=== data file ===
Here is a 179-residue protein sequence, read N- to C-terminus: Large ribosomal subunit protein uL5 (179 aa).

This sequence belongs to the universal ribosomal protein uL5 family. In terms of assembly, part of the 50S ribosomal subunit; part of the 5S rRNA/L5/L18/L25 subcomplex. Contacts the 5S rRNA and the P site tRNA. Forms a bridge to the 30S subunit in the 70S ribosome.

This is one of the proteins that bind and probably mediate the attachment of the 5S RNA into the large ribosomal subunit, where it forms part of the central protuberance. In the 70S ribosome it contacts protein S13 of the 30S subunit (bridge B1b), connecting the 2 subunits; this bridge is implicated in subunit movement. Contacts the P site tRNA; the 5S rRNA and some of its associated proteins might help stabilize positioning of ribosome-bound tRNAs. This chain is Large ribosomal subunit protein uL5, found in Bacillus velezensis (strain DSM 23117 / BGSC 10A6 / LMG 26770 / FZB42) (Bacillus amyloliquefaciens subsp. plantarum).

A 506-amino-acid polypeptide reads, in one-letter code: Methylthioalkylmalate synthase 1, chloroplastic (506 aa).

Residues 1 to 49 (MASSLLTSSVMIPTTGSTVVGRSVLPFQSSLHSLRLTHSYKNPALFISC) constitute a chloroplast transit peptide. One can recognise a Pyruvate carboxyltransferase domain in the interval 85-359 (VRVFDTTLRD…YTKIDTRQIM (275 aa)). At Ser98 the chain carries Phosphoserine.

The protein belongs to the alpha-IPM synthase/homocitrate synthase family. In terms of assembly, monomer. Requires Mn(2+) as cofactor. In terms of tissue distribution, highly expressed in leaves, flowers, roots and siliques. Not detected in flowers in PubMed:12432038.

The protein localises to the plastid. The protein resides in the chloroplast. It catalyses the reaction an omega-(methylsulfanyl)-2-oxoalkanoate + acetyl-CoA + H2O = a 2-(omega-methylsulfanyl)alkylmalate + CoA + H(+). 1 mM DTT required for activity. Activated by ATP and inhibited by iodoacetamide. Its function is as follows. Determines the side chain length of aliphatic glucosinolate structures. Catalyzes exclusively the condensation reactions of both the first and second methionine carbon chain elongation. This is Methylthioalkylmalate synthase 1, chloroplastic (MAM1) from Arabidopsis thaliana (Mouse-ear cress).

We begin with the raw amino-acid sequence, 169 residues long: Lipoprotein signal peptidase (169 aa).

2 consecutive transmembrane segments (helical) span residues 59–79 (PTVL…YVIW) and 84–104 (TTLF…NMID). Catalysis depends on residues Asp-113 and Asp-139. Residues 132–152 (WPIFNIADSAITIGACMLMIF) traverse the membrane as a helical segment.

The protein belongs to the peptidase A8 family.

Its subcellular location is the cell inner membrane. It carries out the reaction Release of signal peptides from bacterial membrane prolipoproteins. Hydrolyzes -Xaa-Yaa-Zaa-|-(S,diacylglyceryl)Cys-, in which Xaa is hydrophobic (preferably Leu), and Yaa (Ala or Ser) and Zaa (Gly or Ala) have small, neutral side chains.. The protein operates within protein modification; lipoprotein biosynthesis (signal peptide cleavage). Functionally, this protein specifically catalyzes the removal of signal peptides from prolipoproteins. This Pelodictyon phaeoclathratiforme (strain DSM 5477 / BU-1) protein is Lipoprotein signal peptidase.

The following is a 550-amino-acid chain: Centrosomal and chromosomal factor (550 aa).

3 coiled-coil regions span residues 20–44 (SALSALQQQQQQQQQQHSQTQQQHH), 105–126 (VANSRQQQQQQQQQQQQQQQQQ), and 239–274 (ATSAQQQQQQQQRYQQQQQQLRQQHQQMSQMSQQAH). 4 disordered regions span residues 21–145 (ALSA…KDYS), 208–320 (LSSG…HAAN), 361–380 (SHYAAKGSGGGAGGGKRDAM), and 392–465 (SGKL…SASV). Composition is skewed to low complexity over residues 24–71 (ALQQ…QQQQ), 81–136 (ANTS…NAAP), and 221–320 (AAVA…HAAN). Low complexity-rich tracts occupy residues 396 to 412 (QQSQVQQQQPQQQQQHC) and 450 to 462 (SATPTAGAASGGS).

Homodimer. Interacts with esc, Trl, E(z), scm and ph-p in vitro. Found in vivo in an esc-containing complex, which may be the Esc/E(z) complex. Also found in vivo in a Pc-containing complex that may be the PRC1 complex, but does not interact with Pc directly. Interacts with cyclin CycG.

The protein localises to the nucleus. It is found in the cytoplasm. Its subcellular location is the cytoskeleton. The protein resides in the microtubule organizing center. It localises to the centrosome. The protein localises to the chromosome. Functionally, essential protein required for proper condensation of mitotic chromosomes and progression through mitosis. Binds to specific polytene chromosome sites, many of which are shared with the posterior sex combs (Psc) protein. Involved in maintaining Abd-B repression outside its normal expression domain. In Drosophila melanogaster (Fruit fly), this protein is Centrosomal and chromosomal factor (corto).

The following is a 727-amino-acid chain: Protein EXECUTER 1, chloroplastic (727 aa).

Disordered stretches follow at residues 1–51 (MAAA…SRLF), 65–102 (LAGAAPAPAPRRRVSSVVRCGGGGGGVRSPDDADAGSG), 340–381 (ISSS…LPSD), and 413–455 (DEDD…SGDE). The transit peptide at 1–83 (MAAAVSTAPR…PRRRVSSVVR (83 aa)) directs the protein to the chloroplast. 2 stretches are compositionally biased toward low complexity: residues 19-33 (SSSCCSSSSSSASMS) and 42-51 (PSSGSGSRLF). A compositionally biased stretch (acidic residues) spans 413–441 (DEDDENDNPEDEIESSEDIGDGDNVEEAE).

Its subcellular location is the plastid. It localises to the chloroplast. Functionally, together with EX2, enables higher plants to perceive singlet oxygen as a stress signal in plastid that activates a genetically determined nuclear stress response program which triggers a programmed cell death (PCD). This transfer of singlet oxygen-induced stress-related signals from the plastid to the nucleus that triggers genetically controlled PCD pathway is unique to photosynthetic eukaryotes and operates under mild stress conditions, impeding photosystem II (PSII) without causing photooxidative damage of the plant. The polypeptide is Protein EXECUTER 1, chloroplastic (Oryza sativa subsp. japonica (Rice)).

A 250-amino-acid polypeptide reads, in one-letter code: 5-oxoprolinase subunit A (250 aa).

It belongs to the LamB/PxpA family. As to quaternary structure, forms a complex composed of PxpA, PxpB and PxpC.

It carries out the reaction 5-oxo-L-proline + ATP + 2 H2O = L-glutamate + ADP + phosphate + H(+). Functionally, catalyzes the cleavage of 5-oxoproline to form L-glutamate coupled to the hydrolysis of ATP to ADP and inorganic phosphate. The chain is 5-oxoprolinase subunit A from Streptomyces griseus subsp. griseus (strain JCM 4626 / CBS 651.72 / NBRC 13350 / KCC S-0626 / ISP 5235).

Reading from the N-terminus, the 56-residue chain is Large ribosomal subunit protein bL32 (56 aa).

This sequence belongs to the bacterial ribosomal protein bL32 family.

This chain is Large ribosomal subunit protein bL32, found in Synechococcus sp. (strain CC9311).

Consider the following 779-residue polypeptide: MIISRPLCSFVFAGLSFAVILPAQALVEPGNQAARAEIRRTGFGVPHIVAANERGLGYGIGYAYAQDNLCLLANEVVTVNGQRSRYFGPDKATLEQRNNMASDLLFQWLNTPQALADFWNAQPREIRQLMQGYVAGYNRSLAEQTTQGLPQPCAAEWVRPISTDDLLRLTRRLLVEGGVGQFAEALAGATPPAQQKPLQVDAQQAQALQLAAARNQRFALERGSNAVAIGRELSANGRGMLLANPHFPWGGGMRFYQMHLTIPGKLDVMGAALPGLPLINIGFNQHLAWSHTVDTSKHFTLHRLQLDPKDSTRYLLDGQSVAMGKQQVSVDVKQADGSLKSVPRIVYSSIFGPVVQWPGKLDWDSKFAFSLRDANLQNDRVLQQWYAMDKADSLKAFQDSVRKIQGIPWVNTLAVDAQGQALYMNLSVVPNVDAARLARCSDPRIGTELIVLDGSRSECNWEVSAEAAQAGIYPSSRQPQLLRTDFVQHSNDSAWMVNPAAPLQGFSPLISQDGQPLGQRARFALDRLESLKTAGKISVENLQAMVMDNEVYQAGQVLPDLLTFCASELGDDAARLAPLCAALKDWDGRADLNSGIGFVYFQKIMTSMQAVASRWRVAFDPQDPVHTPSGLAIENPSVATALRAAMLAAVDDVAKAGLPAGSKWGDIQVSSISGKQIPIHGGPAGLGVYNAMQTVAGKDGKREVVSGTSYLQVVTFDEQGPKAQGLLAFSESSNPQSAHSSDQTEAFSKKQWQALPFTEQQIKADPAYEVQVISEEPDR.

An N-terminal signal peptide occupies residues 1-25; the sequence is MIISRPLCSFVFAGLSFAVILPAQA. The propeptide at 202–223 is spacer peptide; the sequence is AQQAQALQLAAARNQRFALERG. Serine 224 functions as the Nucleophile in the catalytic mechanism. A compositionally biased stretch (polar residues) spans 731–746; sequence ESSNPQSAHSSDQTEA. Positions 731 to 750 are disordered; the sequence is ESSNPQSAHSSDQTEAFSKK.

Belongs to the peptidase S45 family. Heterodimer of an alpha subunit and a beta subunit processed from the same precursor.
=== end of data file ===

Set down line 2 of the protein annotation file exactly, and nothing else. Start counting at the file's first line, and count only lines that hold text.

This sequence belongs to the universal ribosomal protein uL5 family. In terms of assembly, part of the 50S ribosomal subunit; part of the 5S rRNA/L5/L18/L25 subcomplex. Contacts the 5S rRNA and the P site tRNA. Forms a bridge to the 30S subunit in the 70S ribosome.